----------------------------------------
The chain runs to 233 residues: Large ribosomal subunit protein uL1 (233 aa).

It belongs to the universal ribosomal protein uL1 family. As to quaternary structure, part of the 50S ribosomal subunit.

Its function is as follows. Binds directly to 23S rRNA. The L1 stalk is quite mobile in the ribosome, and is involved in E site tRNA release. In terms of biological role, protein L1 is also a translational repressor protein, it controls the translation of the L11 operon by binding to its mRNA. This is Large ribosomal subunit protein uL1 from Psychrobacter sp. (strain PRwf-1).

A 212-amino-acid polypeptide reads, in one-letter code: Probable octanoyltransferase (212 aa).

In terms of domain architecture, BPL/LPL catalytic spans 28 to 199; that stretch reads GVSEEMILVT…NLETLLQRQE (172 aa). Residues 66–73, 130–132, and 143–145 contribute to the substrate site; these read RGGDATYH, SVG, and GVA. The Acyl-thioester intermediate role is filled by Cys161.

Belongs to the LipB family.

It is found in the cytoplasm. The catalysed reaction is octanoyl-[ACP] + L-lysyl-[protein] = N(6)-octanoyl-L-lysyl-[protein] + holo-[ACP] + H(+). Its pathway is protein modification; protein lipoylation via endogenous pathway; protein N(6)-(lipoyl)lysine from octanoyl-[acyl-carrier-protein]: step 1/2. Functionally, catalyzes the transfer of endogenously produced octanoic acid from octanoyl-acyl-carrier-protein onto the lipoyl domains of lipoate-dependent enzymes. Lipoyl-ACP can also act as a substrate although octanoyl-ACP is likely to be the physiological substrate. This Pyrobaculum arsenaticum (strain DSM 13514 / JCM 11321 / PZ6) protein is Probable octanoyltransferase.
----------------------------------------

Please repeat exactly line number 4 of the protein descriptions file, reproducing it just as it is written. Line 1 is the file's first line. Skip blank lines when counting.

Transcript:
A 212-amino-acid polypeptide reads, in one-letter code: Probable octanoyltransferase (212 aa).